Wow. I'd heard from friends that they just couldn't put this book down, and they were totally right. Not because it's some kind of wild action story wWow. I'd heard from friends that they just couldn't put this book down, and they were totally right. Not because it's some kind of wild action story with a cliffhanger at the end of every chapter, but because the tension builds slowly toward a disaster almost no one in the story believes will happen. It doesn't matter that you're pretty sure Jill, the main character, will survive; the question is, will anyone else? More importantly, is Jill going to be strong enough to hold fast to her belief until that deadline?
It's different and a little refreshing to read a novel in which the characters' religious beliefs are important to them and yet part of the background. People from a Judeo-Christian religion are probably familiar with the Old Testament stories of prophets who gave warnings to the people of their day, and Lost Melody turns this into a modern story about someone who receives such a warning. Scripture stories are distant and a little abstract; Jill's experience with delivering a warning of imminent disaster touches on the very real problems that would entail--being mocked by your neighbors, doubted by your friends, and having your words turned around to make you seem crazy. I loved it....more
For about five minutes back in 1987, I wanted to be a nun. This book is why.
I'm not Catholic, but Rumer Godden's fantastic novel about a career womanFor about five minutes back in 1987, I wanted to be a nun. This book is why.
I'm not Catholic, but Rumer Godden's fantastic novel about a career woman who leaves everything behind for a monastic life still appeals to me. I think it's because at heart, In This House of Brede is about things that are not specific to a contemplative life or even just to Catholicism. Love. Faith. Humility. Joy. Dame Philippa, the central character (though as this is a Rumer Godden novel, "central character" doesn't mean what it does elsewhere) makes this journey of faith that has relevance to any life; who doesn't have to overcome trials that seem mountainous only to us? Or learn to forgive someone who caused us incredible, unforgivable pain? This novel reminds me that truth doesn't have to come from your own religious tradition to make a difference to you....more
In this YA thriller, five people go as a church group to rebuild an orphanage in a fictional South American country and are caught up in that country'In this YA thriller, five people go as a church group to rebuild an orphanage in a fictional South American country and are caught up in that country's civil war. It's an exciting and well-paced novel with plenty of action, and I think it hits its mark exactly. The main character, Will, is a realistic 16-year-old: full of uncertainty yet driven with a desire to do the right thing. Palmer, the group's pilot, ends up being their reluctant guide and protector as they try to escape the country, and he treats Will as the competent person he wants to be, with the result that that's exactly who Will becomes.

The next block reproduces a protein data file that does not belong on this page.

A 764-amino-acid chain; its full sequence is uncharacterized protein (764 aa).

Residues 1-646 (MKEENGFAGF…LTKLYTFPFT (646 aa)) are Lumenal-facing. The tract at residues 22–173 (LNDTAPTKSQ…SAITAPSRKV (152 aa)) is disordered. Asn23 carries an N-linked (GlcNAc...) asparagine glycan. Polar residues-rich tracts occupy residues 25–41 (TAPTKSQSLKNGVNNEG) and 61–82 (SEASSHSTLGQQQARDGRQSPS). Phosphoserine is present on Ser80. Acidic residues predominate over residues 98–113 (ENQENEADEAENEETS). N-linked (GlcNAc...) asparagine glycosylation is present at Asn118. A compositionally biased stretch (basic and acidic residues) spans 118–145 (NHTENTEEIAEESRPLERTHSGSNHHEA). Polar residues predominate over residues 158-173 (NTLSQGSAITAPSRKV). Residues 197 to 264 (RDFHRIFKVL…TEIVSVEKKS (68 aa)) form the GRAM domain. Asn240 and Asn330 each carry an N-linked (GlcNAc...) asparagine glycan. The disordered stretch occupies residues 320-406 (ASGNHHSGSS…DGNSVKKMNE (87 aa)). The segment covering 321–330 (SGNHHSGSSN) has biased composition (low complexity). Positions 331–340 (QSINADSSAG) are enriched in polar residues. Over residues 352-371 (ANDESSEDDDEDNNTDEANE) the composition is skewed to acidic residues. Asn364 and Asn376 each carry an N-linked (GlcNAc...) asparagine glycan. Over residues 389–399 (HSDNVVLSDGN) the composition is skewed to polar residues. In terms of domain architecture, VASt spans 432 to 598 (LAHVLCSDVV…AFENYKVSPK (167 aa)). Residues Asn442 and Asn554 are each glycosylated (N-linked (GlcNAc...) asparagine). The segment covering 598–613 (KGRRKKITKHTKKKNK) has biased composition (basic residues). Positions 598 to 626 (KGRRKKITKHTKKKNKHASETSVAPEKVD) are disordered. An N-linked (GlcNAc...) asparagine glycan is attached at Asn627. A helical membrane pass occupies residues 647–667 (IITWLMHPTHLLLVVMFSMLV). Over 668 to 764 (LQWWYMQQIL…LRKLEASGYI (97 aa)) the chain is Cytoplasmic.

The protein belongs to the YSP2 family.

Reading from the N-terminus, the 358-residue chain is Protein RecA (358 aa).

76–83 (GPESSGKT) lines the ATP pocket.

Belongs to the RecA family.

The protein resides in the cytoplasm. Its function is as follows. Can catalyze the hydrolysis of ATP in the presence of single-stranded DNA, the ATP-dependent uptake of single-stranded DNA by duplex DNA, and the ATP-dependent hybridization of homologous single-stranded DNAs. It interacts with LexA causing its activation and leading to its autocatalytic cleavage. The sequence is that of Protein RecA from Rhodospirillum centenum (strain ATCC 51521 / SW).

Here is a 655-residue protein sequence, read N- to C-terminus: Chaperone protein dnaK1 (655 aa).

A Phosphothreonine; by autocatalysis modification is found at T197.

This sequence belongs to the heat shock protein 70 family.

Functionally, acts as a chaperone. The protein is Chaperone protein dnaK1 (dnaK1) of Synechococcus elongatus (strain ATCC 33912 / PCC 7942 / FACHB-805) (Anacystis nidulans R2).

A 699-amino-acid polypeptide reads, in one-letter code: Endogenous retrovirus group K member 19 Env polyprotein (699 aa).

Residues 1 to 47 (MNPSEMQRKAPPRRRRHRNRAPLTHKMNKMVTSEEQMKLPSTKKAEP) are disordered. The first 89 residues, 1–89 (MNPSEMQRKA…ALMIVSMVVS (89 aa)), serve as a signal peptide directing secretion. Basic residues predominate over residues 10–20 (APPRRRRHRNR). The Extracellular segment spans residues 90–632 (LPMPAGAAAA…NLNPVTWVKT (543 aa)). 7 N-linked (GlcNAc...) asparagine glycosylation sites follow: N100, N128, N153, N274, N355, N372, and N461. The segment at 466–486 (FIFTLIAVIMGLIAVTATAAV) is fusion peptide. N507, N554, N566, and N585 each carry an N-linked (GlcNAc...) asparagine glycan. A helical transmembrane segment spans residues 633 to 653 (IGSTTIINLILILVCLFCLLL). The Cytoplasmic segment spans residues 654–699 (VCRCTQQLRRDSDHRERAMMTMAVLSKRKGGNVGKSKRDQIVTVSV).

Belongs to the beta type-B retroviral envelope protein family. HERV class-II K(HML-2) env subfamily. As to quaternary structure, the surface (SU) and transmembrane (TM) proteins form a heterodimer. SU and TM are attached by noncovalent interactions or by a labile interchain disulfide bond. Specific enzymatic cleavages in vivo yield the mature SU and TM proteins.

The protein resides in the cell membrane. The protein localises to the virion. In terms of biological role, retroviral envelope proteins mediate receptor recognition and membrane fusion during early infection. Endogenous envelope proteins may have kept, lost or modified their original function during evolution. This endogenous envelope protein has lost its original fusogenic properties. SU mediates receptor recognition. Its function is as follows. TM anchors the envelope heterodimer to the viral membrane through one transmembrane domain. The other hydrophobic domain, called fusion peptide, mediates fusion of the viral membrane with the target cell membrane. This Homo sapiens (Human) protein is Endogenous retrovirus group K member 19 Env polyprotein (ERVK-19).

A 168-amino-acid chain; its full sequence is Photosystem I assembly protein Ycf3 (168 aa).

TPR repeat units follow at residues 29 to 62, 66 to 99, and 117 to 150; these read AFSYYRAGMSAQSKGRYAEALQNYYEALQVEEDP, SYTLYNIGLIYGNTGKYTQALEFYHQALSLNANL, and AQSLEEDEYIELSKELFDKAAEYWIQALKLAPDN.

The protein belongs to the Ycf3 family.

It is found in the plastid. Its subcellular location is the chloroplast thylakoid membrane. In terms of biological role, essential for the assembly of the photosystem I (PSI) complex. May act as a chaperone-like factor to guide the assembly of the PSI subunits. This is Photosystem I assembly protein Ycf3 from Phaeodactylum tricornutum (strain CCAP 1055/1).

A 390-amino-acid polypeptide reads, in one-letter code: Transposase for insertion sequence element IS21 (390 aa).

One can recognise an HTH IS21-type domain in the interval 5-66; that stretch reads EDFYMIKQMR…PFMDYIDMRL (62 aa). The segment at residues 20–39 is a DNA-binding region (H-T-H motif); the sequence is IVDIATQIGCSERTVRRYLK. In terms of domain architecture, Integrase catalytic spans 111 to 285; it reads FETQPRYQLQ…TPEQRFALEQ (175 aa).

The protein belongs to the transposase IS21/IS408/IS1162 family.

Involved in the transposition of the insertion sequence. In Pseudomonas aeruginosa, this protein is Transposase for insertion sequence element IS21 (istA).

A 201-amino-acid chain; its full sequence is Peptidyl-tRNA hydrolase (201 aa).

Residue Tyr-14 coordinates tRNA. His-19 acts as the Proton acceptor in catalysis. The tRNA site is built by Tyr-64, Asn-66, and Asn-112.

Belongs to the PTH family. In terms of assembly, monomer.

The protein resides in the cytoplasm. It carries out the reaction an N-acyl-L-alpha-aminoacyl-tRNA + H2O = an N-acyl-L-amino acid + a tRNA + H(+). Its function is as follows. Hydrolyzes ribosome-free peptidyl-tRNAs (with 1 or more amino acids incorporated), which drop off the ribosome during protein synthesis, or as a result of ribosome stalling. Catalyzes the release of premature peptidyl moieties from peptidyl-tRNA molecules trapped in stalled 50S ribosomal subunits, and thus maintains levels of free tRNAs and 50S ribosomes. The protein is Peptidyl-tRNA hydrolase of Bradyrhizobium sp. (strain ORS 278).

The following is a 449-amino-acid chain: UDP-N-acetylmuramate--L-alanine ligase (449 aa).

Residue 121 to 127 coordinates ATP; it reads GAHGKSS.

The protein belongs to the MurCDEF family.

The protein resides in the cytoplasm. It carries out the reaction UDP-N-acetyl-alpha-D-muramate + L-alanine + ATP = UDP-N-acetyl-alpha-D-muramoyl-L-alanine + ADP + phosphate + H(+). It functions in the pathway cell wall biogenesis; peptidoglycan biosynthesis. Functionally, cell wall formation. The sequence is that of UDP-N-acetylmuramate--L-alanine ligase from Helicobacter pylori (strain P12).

What I like most about this book is its even-handed treatment of Christian faith. Religious characters are far too often dupes or hypocrites or villains, but Klavan portrays his characters' religious faith as natural and fitting for them, without being preachy. That Will and his friends turn to prayer when facing challenges is charming and believable.
There's also an interesting dynamic between the adults of the group, the cynical Palmer and the saintly Meredith. Again, Meredith (who is seen through Will's infatuated eyes) could have been as perfectly perfect and composed in the face of danger as Will thinks she is. And it's true that one of the quibbles that I have with the book is that the reason Meredith has such rock-solid faith didn't seem powerful enough to have turned her into someone who can face death without flinching. Despite this, she doesn't seem perfect and makes an excellent foil for Palmer, who came very close to leaving them all behind (though it's impossible to believe he would have, because the story would have ended right there). Overall, it's an enjoyable and exciting story....more
I'm not sure what I think about this book. On the one hand, Akunin is a master storyteller, and he keeps the tension high, alternating Pelagia's accouI'm not sure what I think about this book. On the one hand, Akunin is a master storyteller, and he keeps the tension high, alternating Pelagia's account of her journey through Russia and Palestine with that of the merciless killer stalking her. On the other, this mystery is very different from those of the first two books, and I'm not sure that's a good thing. Pelagia is chasing a holy fool, a strange mystic with the power to read people's characters and change their behavior with a word. She's misdirected at every turn, with impostors and decoys muddying the waters of her investigation, and encounters other pilgrims to the Holy Land who keep turning up along the way. All of that makes for a good mystery.
What I'm not sure about is the ending, where Pelagia finally catches up with her quarry--and it turns out she's been after him not to solve the mystery of why people want him dead, but because of a mystical experience she herself had. The novel ends with a stunning development that rewrites Christian history and puts Pelagia on an unusual path--it reminds me a little of the ending of Life of Pi, actually--but I felt that it was the wrong kind of twist. Even so, I enjoyed it very much, and it was still an excellent ending to the trilogy....more